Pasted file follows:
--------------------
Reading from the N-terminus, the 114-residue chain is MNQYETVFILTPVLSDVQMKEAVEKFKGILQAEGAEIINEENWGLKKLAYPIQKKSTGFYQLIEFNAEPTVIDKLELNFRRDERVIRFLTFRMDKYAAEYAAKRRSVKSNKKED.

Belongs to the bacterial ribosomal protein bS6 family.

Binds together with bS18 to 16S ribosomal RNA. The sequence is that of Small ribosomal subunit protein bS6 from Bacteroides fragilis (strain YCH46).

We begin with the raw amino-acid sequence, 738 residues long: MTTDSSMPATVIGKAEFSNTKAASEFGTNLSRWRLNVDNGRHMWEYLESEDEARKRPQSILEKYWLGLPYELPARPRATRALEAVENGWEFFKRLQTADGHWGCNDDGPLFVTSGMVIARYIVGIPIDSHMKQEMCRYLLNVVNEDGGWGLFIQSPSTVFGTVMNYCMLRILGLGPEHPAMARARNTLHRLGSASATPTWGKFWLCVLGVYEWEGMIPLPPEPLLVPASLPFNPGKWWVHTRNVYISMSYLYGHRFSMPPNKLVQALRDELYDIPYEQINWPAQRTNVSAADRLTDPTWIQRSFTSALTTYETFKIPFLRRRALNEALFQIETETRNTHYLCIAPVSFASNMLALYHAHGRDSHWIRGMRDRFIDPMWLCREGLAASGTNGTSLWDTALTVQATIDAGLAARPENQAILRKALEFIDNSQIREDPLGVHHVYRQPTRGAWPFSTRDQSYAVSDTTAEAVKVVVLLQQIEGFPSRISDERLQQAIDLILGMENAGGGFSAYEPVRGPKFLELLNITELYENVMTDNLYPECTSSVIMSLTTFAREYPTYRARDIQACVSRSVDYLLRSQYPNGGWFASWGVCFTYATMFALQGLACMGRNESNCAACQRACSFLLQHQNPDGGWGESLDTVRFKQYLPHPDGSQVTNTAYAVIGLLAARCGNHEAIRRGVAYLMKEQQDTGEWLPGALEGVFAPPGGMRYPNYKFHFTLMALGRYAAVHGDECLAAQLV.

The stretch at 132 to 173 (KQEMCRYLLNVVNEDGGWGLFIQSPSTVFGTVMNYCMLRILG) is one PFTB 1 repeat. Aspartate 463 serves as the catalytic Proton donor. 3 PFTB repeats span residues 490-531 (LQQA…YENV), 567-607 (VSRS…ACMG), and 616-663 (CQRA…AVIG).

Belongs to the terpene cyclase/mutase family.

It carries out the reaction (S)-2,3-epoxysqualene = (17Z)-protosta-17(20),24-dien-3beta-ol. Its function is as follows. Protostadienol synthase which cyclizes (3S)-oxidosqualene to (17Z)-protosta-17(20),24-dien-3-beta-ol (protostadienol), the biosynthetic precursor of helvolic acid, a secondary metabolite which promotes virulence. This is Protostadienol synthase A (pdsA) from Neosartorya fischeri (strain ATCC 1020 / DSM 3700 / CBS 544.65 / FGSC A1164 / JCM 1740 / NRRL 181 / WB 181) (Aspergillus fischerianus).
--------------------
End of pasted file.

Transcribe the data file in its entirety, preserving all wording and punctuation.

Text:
Reading from the N-terminus, the 114-residue chain is MNQYETVFILTPVLSDVQMKEAVEKFKGILQAEGAEIINEENWGLKKLAYPIQKKSTGFYQLIEFNAEPTVIDKLELNFRRDERVIRFLTFRMDKYAAEYAAKRRSVKSNKKED.

Belongs to the bacterial ribosomal protein bS6 family.

Binds together with bS18 to 16S ribosomal RNA. The sequence is that of Small ribosomal subunit protein bS6 from Bacteroides fragilis (strain YCH46).

We begin with the raw amino-acid sequence, 738 residues long: MTTDSSMPATVIGKAEFSNTKAASEFGTNLSRWRLNVDNGRHMWEYLESEDEARKRPQSILEKYWLGLPYELPARPRATRALEAVENGWEFFKRLQTADGHWGCNDDGPLFVTSGMVIARYIVGIPIDSHMKQEMCRYLLNVVNEDGGWGLFIQSPSTVFGTVMNYCMLRILGLGPEHPAMARARNTLHRLGSASATPTWGKFWLCVLGVYEWEGMIPLPPEPLLVPASLPFNPGKWWVHTRNVYISMSYLYGHRFSMPPNKLVQALRDELYDIPYEQINWPAQRTNVSAADRLTDPTWIQRSFTSALTTYETFKIPFLRRRALNEALFQIETETRNTHYLCIAPVSFASNMLALYHAHGRDSHWIRGMRDRFIDPMWLCREGLAASGTNGTSLWDTALTVQATIDAGLAARPENQAILRKALEFIDNSQIREDPLGVHHVYRQPTRGAWPFSTRDQSYAVSDTTAEAVKVVVLLQQIEGFPSRISDERLQQAIDLILGMENAGGGFSAYEPVRGPKFLELLNITELYENVMTDNLYPECTSSVIMSLTTFAREYPTYRARDIQACVSRSVDYLLRSQYPNGGWFASWGVCFTYATMFALQGLACMGRNESNCAACQRACSFLLQHQNPDGGWGESLDTVRFKQYLPHPDGSQVTNTAYAVIGLLAARCGNHEAIRRGVAYLMKEQQDTGEWLPGALEGVFAPPGGMRYPNYKFHFTLMALGRYAAVHGDECLAAQLV.

The stretch at 132 to 173 (KQEMCRYLLNVVNEDGGWGLFIQSPSTVFGTVMNYCMLRILG) is one PFTB 1 repeat. Aspartate 463 serves as the catalytic Proton donor. 3 PFTB repeats span residues 490-531 (LQQA…YENV), 567-607 (VSRS…ACMG), and 616-663 (CQRA…AVIG).

Belongs to the terpene cyclase/mutase family.

It carries out the reaction (S)-2,3-epoxysqualene = (17Z)-protosta-17(20),24-dien-3beta-ol. Its function is as follows. Protostadienol synthase which cyclizes (3S)-oxidosqualene to (17Z)-protosta-17(20),24-dien-3-beta-ol (protostadienol), the biosynthetic precursor of helvolic acid, a secondary metabolite which promotes virulence. This is Protostadienol synthase A (pdsA) from Neosartorya fischeri (strain ATCC 1020 / DSM 3700 / CBS 544.65 / FGSC A1164 / JCM 1740 / NRRL 181 / WB 181) (Aspergillus fischerianus).